Four Assessment Strategies for the Flipped Learning Environment Flipped learning environments offer unique opportunities for student learning, as well as some unique challenges. By moving direct instruction from the class group space to the individual students’ learning spaces, time and space are freed up for the class as a learning community to explore the most difficult concepts of the course. Likewise, because students are individually responsible for learning the basics of new material, they gain regular experience with employing self-regulated learning strategies they would not have in an unflipped environment. But because initial engagement with new material is done independently as a preparation for class time rather than as its focus, many things could go wrong.

11 Indicators of Excellence in Instruction (Flipped or Otherwise) In 2013, the Flipped Learning Network published an official definition of Flipped Learning. Along with this definition, the FLN defined these 4 Pillars of Flipped Learning, revolving around the acronym, F-L-I-P: The 4 Pillars of Flipped Learning are … Flexible EnvironmentLearning CultureIntentional ContentProfessional Educator

Flipped Classroom Survey Highlights Benefits and Challenges Perhaps no other word has been as popular in higher education during the past few years as the term “flipped.” As a result, there is no shortage of ideas and opinions about flipped learning environments. Some faculty consider it another way to talk about student-centered learning.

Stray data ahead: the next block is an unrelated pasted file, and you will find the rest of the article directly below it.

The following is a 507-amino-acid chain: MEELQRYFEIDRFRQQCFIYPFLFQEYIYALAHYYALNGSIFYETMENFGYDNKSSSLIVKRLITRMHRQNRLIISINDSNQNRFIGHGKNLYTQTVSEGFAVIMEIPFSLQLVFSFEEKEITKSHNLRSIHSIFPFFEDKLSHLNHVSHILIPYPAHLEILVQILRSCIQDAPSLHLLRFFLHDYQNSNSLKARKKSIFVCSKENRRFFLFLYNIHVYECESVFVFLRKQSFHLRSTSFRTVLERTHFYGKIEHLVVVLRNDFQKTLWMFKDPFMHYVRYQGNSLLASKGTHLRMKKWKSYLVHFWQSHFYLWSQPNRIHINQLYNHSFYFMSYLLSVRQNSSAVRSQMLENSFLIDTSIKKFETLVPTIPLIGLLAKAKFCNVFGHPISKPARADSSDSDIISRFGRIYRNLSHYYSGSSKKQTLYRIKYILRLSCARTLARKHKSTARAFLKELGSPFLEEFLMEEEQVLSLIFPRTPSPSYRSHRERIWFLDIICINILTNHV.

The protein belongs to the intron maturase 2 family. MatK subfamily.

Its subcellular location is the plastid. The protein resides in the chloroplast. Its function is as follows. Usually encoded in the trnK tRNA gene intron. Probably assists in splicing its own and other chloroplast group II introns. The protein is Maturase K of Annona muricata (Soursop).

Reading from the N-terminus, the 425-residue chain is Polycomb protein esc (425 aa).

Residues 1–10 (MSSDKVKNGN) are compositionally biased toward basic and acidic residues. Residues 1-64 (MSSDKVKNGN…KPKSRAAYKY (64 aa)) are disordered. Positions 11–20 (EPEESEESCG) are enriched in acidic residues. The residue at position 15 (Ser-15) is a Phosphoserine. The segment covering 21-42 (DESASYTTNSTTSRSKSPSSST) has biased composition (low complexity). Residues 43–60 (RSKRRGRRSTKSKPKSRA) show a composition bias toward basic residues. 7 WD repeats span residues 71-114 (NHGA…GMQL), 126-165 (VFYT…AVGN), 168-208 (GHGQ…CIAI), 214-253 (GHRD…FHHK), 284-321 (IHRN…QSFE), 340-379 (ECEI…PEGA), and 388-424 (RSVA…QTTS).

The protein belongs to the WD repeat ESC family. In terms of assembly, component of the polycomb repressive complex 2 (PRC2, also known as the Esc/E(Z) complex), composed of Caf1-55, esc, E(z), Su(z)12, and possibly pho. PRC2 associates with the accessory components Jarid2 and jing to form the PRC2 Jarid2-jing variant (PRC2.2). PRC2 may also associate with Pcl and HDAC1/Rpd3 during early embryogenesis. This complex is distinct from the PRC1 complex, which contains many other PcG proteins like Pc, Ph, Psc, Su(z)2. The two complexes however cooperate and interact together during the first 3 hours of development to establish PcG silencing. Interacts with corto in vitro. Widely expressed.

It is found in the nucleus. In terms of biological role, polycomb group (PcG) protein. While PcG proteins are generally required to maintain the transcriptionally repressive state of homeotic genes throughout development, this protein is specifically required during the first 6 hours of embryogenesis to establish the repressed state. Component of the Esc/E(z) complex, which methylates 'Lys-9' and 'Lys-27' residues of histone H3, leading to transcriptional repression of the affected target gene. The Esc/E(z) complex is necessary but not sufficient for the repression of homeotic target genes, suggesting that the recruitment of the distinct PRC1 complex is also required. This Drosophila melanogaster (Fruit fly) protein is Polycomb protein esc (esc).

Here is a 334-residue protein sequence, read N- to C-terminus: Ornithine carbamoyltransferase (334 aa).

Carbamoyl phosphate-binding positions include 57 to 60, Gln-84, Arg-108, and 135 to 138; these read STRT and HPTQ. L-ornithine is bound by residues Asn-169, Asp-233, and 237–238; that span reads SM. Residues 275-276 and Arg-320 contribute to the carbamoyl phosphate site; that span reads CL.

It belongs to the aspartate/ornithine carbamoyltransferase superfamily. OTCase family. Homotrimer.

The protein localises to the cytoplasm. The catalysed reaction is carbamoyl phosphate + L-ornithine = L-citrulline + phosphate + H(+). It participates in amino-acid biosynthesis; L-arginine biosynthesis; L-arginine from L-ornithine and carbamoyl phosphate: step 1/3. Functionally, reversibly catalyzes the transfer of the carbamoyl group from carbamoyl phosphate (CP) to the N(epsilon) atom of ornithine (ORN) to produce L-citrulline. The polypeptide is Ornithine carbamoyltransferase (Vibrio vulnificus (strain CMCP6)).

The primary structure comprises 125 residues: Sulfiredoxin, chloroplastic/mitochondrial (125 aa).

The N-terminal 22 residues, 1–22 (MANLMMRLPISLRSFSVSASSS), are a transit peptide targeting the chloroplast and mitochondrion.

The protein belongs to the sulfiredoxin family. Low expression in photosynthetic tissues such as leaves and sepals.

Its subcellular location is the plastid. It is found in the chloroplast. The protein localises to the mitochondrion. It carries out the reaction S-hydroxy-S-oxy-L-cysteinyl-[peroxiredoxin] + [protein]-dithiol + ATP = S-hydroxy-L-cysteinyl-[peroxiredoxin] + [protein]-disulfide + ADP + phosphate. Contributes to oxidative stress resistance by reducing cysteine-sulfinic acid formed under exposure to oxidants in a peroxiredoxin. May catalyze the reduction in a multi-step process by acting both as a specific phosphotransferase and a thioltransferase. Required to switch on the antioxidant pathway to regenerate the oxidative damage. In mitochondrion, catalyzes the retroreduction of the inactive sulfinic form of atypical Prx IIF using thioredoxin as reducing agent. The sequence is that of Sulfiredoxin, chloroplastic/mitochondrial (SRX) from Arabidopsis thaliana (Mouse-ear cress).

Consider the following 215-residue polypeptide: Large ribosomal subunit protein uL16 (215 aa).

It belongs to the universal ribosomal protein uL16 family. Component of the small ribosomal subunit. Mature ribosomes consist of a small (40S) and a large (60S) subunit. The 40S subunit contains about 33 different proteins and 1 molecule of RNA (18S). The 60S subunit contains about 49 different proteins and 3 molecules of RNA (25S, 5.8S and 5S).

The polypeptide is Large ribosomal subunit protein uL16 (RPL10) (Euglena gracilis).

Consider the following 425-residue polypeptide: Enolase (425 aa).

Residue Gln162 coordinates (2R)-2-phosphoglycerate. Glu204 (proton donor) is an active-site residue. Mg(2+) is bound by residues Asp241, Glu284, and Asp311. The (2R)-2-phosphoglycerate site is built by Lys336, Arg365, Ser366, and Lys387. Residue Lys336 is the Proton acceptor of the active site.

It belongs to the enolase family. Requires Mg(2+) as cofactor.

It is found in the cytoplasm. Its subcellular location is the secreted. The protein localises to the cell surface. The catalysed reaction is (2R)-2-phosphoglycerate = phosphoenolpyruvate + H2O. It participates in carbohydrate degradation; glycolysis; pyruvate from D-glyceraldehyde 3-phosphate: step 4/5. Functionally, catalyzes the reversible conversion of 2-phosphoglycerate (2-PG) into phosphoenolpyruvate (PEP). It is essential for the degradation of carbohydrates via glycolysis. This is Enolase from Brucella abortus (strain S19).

The First Thing I Ever Designed: Elana Schlenker and Gratuitous Type MagazineEye on Design “I have what’s probably not a great inclination to pursue what I love first and figure out the money later,” says Elana Schlenker matter-of-factly as she recounts putting together the very first issue of Gratuitous Type, her celebrated “journal of typographic smut.” These words are ones that probably ring true to anyone who’s ever started their own independent magazine, a notoriously ambitious, time-consuming venture. The story of Schlenker’s first issue of Gratuitous Type is a lot like the story of many first issues, which are often a tense combination of a passionate desire to make and say something new, a lot of head bashing with printers and distributors, and a clueless, frantic stab in the dark. Magazines have become key portfolio pieces for young designers, the perfect medium for showcasing a range of skills.

Flipped Classroom: Engaging Students with EdPuzzle The flipped classroom model is a blended learning strategy I use to present my vocabulary, writing, and grammar instruction online. Students watch videos at home where they can control the pace of their learning, then they come to class prepared to apply that information in collaborative student-centered activities. One thing I emphasize when I lead professional development for teachers is the importance of flipping and engaging.